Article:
The present invention is directed to an in situ coal gasification process wherein the combustion zone within the underground coal bed is fed with air at increasing pressure to increase pressure and temperature in the combustion zone for forcing product gases and water naturally present in the coal bed into the coal bed surrounding the combustion zone. No outflow of combustion products occurs during the build-up of pressure and temperature in the combustion zone. After the coal bed reaches a temperature of about 2000.degree. F and a pressure in the range of about 100-200 psi above pore pressure the airflow is terminated and the outflow of the combustion products from the combustion zone is initiated. The CO.sub.2 containing gaseous products and the water bleed back into the combustion zone to react endothermically with the hot carbon of the combustion zone to produce a burnable gas with a relatively high hydrogen and carbon monoxide content. About 11 to 29 percent of the gas recovered from the combustion zone is carbon monoxide which is considerably better than the 4 to 10 percent carbon monoxide obtained by employing previously known coal gasification techniques.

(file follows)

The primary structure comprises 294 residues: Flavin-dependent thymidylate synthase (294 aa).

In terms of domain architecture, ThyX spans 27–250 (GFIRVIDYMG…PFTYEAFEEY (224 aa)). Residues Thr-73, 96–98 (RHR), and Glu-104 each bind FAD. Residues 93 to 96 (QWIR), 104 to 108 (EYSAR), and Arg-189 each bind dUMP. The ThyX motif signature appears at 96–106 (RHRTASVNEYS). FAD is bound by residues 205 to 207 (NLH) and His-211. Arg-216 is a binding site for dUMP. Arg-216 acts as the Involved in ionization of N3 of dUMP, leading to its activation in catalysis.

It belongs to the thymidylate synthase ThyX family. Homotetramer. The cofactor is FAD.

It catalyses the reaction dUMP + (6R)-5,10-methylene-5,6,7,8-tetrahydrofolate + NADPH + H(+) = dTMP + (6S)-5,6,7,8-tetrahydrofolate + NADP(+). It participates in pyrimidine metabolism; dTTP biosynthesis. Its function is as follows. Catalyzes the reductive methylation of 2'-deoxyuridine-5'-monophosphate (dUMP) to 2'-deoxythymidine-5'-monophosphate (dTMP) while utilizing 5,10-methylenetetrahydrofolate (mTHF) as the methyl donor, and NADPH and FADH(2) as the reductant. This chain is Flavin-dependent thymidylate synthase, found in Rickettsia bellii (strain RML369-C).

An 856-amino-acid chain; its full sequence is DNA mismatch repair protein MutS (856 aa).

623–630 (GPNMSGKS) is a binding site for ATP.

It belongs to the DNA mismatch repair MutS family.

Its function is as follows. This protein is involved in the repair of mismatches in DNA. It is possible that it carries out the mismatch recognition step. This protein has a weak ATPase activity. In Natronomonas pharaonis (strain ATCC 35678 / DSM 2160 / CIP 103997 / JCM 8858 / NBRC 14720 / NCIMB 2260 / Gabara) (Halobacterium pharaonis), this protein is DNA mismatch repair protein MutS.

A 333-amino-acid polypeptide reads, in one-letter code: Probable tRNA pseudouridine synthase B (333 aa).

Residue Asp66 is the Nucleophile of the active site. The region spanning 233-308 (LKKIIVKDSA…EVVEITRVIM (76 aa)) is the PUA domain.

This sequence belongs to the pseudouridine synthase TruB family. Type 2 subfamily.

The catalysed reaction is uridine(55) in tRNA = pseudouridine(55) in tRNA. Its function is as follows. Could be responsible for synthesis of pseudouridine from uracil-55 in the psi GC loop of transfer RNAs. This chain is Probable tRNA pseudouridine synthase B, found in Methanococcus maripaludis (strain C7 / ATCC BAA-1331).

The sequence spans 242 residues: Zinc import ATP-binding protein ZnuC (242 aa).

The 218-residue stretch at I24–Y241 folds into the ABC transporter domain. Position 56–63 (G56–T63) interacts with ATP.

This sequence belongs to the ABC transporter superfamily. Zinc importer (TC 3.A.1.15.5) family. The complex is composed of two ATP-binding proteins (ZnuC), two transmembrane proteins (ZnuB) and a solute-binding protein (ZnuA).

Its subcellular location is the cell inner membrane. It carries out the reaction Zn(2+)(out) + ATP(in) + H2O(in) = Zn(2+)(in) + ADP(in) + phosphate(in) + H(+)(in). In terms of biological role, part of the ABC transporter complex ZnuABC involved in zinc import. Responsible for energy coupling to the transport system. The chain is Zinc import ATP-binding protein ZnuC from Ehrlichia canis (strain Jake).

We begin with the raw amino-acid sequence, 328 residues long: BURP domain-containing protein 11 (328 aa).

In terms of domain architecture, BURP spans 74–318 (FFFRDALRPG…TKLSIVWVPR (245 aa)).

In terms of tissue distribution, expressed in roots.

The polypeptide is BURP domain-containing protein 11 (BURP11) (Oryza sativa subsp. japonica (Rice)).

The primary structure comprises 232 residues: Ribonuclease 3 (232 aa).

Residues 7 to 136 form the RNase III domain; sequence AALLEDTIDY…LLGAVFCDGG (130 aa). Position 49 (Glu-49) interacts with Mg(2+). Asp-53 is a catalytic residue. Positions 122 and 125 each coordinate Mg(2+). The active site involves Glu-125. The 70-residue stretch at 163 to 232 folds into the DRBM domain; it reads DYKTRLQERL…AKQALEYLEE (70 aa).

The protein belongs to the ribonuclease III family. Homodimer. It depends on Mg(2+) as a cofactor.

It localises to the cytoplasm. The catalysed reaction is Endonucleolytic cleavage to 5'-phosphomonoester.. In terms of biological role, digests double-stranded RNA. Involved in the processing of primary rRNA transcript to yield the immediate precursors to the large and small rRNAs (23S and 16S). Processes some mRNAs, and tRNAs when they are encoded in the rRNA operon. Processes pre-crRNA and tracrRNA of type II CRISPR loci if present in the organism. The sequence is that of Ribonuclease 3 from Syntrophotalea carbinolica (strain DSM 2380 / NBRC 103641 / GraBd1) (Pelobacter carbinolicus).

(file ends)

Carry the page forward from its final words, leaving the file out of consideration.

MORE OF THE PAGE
6. A piezoelectric electrospun platform for in situ cardiomyocyte contraction analysis

    NASA Astrophysics Data System (ADS)

    Beringer, Laura Toth